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Old April 9, 2013, 08:02 PM   #1
rebs
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223 using the same oal ?

If the best accuracy with a 55 grain Hornady soft point bullet is with an OAL of 2.200, then why not load all 55 grain bullets to that OAL ?
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Old April 9, 2013, 08:34 PM   #2
jepp2
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Quote:
If the best accuracy with a 55 grain Hornady soft point bullet is with an OAL of 2.200, then why not load all 55 grain bullets to that OAL ?
That hasn't been my experience. However if you are loading for an AR, your OAL can be limited by the magazine. Typically 2.200" is given to make sure it will fit, but I find that 2.260" will fit in any magazine I have. But you can certainly single load in an AR with a much longer length. And bolt actions are a different story entirely.
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Old April 10, 2013, 06:27 AM   #3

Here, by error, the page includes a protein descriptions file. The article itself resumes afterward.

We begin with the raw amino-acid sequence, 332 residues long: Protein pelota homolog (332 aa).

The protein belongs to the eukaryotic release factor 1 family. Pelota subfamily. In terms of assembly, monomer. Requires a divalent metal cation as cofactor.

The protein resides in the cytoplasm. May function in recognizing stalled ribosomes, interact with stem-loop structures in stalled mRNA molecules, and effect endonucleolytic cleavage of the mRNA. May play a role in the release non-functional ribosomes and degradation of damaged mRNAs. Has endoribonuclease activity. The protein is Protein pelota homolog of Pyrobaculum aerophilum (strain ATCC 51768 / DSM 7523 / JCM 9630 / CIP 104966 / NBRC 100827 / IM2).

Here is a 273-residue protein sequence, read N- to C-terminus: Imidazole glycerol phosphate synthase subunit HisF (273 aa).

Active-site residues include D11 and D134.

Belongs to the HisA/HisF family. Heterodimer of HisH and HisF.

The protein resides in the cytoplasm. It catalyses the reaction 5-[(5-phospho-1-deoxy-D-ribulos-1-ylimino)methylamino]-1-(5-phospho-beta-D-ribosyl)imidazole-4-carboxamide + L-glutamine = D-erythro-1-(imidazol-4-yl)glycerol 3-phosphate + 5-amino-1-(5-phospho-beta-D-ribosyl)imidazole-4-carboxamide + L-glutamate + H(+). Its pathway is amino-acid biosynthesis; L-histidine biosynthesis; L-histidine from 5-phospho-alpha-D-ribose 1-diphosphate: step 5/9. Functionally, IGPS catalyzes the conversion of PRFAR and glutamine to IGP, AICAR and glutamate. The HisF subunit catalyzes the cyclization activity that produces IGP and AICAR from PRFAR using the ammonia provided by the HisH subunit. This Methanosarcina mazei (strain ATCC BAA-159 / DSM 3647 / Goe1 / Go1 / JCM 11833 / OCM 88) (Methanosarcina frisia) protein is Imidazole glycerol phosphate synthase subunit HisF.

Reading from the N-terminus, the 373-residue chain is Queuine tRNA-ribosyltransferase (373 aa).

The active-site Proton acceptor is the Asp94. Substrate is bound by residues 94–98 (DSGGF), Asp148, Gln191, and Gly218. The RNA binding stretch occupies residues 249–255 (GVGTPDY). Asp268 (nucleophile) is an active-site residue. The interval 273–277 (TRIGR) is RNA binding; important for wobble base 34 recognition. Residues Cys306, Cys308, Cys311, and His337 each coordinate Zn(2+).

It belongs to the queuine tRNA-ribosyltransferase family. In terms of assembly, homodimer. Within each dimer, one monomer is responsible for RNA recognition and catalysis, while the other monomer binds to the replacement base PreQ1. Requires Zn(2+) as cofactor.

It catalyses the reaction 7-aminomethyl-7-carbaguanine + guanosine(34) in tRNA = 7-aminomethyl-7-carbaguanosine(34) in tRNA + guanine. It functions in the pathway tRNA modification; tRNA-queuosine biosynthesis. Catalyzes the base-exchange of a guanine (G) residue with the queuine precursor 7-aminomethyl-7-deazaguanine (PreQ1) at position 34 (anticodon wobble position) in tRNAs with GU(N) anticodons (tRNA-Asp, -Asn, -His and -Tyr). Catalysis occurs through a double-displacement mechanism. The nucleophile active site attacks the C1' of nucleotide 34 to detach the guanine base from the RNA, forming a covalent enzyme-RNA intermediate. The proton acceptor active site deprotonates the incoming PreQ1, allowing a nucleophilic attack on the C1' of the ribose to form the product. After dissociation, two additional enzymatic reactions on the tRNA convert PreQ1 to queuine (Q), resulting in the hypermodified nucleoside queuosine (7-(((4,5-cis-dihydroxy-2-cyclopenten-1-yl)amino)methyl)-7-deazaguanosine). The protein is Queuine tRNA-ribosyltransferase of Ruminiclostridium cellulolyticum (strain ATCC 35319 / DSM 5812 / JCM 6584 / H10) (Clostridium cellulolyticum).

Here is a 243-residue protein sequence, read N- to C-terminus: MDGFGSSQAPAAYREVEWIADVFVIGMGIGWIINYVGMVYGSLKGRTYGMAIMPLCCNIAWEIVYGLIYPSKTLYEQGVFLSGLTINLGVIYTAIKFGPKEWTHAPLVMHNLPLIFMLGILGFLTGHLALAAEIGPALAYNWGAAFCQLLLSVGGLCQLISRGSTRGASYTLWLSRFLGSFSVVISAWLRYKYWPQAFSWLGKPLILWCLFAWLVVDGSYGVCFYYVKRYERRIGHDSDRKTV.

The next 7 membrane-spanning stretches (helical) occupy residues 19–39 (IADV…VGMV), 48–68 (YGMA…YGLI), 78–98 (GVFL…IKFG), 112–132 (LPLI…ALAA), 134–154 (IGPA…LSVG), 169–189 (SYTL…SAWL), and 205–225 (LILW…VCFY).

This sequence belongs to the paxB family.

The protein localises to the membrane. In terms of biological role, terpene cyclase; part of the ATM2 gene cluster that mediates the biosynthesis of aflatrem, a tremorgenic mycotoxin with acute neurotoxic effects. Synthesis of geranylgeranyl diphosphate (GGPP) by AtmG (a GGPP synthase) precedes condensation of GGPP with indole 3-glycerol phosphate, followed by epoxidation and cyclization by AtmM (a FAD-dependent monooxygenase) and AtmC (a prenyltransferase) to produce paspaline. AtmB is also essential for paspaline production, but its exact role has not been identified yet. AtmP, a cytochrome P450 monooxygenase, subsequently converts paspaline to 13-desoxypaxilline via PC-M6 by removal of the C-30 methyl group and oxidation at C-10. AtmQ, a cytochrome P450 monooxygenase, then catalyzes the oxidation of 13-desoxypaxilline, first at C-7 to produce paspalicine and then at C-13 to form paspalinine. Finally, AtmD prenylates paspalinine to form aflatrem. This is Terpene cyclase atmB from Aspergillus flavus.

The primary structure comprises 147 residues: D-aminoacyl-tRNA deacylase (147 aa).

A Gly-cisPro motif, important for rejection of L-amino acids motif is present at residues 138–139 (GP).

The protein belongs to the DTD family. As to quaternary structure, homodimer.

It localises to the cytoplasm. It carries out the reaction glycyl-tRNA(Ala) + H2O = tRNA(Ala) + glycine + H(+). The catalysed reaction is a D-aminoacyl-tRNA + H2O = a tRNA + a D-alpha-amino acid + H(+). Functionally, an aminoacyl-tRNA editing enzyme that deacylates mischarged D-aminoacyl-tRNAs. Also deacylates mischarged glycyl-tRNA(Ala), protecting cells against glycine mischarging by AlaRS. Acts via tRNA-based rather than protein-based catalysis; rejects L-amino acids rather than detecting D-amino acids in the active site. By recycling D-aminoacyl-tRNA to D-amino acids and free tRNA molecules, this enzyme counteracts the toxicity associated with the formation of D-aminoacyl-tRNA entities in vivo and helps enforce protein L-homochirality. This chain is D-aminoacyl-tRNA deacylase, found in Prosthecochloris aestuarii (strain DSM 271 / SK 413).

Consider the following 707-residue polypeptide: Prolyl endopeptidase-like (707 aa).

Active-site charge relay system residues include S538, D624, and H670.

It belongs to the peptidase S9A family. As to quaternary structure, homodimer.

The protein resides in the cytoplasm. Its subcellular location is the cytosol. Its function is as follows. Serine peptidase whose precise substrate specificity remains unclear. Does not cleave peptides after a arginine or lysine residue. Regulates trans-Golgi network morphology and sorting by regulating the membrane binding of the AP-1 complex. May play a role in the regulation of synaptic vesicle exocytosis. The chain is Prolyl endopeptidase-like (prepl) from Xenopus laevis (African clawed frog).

steve4102
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It's not the base-to-tip measurement that's important, it's base-to-Ogive that is important.
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Old April 10, 2013, 09:28 AM   #4
rebs
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Quote:
It's not the base-to-tip measurement that's important, it's base-to-Ogive that is important.
could you explain this and how to do it ?
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Old April 10, 2013, 09:41 AM   #5
Brian Pfleuger
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Different bullets have a different profile, different ogive length. The ogive is the part of the bullet that is full-caliber size, the first part to encounter the barrel.

The base (of the case, the head) to ogive measurement dictates how far the bullet is from the rifling. Two different bullets loaded to the same OAL can be dramatically different distances from the rifling. Two bullets loaded to the same ogive length will be the same distance from the rifling but might be different OAL.
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Old April 10, 2013, 05:28 PM   #6
steve4102
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The most common way to "do it" is with a Bullet Comparator.

http://www.youtube.com/watch?v=llvsEsaK8-M

Notice he is off as the distance off the lands is not .52 inches, but a more realistic .052.

Last edited by steve4102; April 10, 2013 at 05:40 PM.
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